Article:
How to build an insect-proof mesh tunnel to prevent brassica massacre

If you're growing cabbage, broccoli or spouts in your veggie patch, you'll know how difficult it is to keep the cabbage white butterflies (and the very hungry caterpillars they produce) off your plants. Here's how to DIY an insect-proof mesh tunnel to prevent brassica massacre...

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While I love to grow my own vegetables at home and on my allotment, I was rather disheartened when I tried growing brassicas last year. I lost them ALL to caterpillars. Hundreds of stripy little wigglers munched the leaves until there was nothing left but a bare stalk. It was almost enough to put me off ever growing brassicas again.

I had tried to cover my cabbage, sprouts and broccoli with a net to stop the cabbage white butterflies from getting to the leaves to lay their eggs. But, what this actually did was trap the butterflies inside the netting. I couldn’t believe it when I saw a dozen or so butterflies stuck inside the net!

I guess the holes in the net were just large enough for them to sneak in but too small to easily let them back out. Typical! I’d created the perfect home for those little flutterers.

So, this year, I knew I had to take extra precautions if I wanted to try growing brassicas again. So, I built this little mesh tunnel for my raised bed at home, using insect mesh to protect the growing plants from butterflies AND birds.

You can scale up this tunnel to fit your own raised beds or to cover a line of cabbage on your veggie patch – I’ve since made bigger ones for my allotment, too. It just depends on how much spare timber and old water pipe you can get your hands on as you’ll need considerably more supplies to make a bigger one.

You will need:

Step one

Use pressure-treated timber to build a frame that sits on the edges of the raised beds on your veggie plot. I’ve just made a small one here but you can make it longer or wider accordingly.

Step two

Use a hole saw or flat drill bit to make holes that are the same diameter as your water pipe in the top of the frame. Make holes at either end of the frame and then add more holes along the side to hold the loops of pipe – this will depend on the length of your frame and how many loops you plan to add.

Step three

Use a pipe cutter or a saw to cut pieces of water pipe to the height that you want the tunnel to be. You won’t need it to be very high for cabbages but might need more height for sprouts and sprouting broccoli etc.

Step four

Push the loops into the holes in the frame. The add a screw from the outside of the frame into the pipe to secure it in place.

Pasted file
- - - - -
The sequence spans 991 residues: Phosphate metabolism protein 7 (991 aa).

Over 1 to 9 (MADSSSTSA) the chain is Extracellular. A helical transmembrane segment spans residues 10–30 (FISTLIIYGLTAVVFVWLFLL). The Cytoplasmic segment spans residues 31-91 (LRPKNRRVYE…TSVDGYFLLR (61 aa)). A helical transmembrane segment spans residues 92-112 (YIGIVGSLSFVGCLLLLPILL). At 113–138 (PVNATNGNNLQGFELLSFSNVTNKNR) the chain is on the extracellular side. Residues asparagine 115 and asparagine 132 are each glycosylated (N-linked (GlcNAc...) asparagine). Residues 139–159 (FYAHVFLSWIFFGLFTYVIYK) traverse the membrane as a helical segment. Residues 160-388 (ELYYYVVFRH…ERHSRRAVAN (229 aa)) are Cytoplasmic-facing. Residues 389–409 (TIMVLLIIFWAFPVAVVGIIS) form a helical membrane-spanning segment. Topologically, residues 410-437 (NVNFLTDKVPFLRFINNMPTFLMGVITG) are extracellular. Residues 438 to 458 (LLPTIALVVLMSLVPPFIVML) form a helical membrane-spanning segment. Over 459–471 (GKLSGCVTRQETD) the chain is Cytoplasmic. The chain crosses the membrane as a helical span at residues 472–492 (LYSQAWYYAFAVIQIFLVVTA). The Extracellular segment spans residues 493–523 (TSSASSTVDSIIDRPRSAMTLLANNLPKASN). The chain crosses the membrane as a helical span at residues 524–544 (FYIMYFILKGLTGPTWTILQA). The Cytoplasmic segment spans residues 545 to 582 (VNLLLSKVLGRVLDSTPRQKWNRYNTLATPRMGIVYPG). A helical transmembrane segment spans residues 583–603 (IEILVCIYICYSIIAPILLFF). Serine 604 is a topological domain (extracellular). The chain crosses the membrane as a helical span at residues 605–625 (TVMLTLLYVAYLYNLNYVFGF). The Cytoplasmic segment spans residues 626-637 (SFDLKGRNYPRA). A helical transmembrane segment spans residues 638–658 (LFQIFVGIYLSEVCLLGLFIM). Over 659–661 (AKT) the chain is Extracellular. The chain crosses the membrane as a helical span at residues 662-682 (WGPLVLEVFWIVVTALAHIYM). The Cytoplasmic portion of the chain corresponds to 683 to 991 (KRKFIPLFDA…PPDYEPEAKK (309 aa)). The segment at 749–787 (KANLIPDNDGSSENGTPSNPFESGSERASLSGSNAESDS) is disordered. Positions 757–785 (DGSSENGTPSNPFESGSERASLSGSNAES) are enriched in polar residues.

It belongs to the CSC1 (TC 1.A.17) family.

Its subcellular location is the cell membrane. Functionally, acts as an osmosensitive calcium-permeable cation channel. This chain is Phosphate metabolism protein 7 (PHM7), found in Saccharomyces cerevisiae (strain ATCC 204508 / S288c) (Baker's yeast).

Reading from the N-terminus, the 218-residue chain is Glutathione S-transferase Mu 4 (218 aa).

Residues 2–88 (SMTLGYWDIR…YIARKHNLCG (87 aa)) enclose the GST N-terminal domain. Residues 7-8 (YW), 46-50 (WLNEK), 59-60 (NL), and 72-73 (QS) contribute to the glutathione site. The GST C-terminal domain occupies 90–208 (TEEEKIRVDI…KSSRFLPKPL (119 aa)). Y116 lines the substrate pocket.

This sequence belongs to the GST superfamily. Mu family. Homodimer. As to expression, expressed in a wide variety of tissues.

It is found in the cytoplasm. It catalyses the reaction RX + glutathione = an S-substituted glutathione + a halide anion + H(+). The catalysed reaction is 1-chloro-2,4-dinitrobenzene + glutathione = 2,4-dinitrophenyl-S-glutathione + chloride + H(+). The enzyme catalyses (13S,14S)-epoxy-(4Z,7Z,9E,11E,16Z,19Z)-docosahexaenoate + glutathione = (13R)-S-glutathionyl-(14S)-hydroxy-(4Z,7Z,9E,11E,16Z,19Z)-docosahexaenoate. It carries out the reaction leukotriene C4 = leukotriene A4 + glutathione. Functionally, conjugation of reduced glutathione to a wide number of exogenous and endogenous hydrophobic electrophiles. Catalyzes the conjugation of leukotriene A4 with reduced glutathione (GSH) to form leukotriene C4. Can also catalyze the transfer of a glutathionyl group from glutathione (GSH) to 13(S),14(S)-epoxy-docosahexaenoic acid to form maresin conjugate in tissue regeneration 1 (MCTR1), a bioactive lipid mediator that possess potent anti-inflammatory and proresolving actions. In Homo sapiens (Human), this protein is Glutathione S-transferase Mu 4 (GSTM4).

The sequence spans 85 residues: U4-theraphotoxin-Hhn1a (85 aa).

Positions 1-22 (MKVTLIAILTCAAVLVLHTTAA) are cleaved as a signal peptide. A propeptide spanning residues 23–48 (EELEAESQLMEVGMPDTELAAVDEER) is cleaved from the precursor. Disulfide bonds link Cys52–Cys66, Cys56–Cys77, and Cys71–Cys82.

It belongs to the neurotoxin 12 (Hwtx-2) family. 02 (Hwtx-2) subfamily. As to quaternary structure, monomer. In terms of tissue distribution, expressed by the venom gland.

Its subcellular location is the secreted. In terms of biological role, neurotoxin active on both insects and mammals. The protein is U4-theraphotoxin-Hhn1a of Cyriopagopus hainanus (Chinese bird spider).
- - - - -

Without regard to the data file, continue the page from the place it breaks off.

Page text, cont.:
Step five

If you want to add a supportive beam across the top of the tunnel (which makes it easier to pick up and move), you can add a thin piece of timber that clips onto the loops. Simply screw pipe clip fittings into the piece of wood where it meets the loops.

Step six

Cover the frame with insect-proof mesh and clip on the top support if you’ve made one. Pull the mesh taut and staple it to the underside of the frame, gathering it in at both ends. Then trim away the excess mesh under the frame.

Then, just position the frame over your raised beds or onto the soil over your line of cabbages on your veggie plot. If you’re putting it directly onto the soil, make sure you push soil up to the outer edges of the frame so that there are absolutely no gaps under the frame for the butterflies or bugs to get in.

I’ve made a couple of larger versions of this tunnel at my allotment too, so I’ll be sure to share photos of the bigger tunnels on the blog soon – watch this space. So far, there have been no signs of butterflies or caterpillars on my brassicas at the allotment and the plants are getting nice and big, with the added bonus that there has been no pecking from pigeons!

In this little tunnel at home, I’ve been growing lettuce earlier in the season and I have since sown spinach. So far, the insect-proof mesh has even kept the ladybirds away so my spinach leaves aren’t covered in ladybird eggs.

Let me know if you have a go at making your own mesh tunnel by tagging me in your pics on Instagram @Cassiefairy. And please leave me your tips for growing brassicas in the comments below, I’d love to hear your allotment hacks.

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The pink links in this blog post indicate an affiliate link, sponsored link or information source. All thoughts and opinions in this post are based on my own experience and I am not responsible for your experience. 

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Cassie Fairy
Cassie is a freelance writer with a Masters degree in Lifestyle Promotion Studies and is trained in Personal Money Management. She loves to 'get the look for less' so regularly shares thrifty-living advice, DIY interior design ideas and low-cost recipes on her blog.

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